Guest columnist: The American Emigrant

Editors note: Lisa Werner (now Lisa Carr) wrote a series of articles in the Swedish-American newspaper Nordstjernan in 1990 and 1991, describing the complexities, great and small, of living in Sweden. We are happy to reprint her articles, and we will include one with every update of kulturCHOCK! (until they run out, at which time Lisa will simply have to move back to Malmö and write some more).

By Lisa Carr
Originally published October 18,1990.

The name of this column is actually a bit misleading. I'm not a "real" emigrant, after all, for I'm not going to stay here in Sweden forever. And I'm not a political or economic refugee, fleeing in search of a better like, like so many emigrants - I lived in beautiful Chicago (take that, Sven!). But I've already been here long enough to say that becoming Swedish, even temporarily, is quite a process, much of it involving filling out forms and interfacing with civil servants.

The first thing I had to do upon moving to Malmö was be counted in the civil registration records. Everyone in Sweden has an identifying number called a personnummer. You don't exist in the eyes of the government without this number.

I'm not joking - someone at the Immigration Board began a conversation with me today by turning to the computer and saying, "OK, first let's see if you exist." What a bizarre thing to say! Keep in mind that our Socuial Security numbers are not for identification (it says so right on the card). Here, your personnummer is yours alone.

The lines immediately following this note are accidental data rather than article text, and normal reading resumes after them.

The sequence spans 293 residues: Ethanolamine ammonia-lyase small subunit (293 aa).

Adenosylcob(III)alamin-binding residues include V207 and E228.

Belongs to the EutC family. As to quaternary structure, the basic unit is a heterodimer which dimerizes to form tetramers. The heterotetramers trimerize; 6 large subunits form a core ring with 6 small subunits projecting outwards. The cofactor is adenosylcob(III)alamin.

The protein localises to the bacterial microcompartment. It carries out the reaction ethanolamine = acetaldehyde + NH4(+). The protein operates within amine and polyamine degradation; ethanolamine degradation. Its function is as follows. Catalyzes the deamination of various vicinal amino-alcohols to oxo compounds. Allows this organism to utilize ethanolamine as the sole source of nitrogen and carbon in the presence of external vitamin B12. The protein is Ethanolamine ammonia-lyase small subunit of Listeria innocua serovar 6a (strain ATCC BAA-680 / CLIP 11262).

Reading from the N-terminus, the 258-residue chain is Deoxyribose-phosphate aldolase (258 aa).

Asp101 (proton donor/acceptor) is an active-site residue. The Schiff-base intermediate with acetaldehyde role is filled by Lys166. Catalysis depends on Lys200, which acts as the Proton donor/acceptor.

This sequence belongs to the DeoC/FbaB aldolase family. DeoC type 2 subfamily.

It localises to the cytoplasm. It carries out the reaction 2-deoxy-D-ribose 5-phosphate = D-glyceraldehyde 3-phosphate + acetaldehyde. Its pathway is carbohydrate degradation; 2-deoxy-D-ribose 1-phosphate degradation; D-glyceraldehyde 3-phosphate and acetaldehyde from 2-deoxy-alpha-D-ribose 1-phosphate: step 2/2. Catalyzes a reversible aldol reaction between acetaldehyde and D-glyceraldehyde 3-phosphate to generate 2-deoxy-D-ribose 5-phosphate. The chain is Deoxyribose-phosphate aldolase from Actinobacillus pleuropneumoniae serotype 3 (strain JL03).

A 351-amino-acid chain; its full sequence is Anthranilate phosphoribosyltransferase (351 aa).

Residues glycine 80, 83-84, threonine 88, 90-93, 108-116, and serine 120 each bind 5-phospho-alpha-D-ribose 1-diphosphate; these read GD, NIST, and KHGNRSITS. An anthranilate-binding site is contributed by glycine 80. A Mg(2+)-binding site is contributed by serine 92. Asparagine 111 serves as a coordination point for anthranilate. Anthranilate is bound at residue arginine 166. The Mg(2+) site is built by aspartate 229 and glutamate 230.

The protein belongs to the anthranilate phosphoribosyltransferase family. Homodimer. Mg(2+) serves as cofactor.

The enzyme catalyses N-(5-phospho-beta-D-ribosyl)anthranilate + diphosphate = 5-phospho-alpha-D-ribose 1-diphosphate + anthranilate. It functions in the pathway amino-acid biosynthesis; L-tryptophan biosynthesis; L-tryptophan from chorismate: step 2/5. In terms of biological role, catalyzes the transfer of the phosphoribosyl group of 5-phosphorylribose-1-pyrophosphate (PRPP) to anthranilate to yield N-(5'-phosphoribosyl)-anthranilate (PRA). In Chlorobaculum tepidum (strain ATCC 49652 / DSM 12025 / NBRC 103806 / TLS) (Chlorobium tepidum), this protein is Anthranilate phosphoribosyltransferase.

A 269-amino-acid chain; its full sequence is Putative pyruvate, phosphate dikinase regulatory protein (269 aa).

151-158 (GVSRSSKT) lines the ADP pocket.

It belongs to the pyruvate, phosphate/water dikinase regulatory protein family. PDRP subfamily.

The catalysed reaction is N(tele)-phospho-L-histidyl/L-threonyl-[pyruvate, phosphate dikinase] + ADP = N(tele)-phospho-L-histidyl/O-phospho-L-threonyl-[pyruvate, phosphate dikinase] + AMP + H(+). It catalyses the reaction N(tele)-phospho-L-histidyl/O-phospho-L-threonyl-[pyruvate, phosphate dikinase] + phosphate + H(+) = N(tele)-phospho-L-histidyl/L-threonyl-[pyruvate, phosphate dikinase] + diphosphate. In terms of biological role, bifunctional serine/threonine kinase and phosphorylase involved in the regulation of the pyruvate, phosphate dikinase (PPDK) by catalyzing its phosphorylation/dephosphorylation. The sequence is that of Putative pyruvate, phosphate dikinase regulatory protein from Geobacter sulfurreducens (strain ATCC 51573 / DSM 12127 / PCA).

It's the easiest number I've ever had to remember. The first six digits correspond to your birthday. In my case, that's 661105, for the fifth of November some 24 years ago. The last four digits differentiate you from everyone else born on that day. (Some mathematician should try to figure out how many digits it would take for this numbering system to function in the US!)

One digit indicates by odd or even whether you're male or female, and another acts as a control number. Through some complicated algorithm, this control number enables the computer to determine whether your number is real or not. If it's not real, you don't exist. But you still probably have to pay taxes anyway.

Unlike the U.S., you apply for the personnummer at the pastor's office in your assigned parish, The system that makes it so easy for us genealogists to track down our Swedish ancestors is still in place (until next year, anyway), and the state Church of Sweden is in charge of keeping track of comings and goings. It's a bit of an anachronism, actually, in a country where nearly the entire population is registered in the state church, but few people actually go there.

Many Swedes don't like the idea that the government can learn so much about them from just their numbers. The number is connected with just about every aspect of your life: your car, your paycheck, your taxes, your bank, even where you live. It's recorded somewhere any time you change residences (which you must report), with any payment you make, any check you cash, on your driver's license and every credit card. Your name becomes really quite unnecessary. Especially if it's one a lot of people have, such as Andersson or Hansson or Nilsson or Eriksson, or - well, you get the idea.

But the numbers also give the Swedish Statistic Bureau a lot of genuinely useful information on age and sex demographics, etc., that couldn't be gleaned from our social security numbers. They can project how old their population will be in 20 years. They can also say - with much better certainty than we - how many people there actually are in their country.

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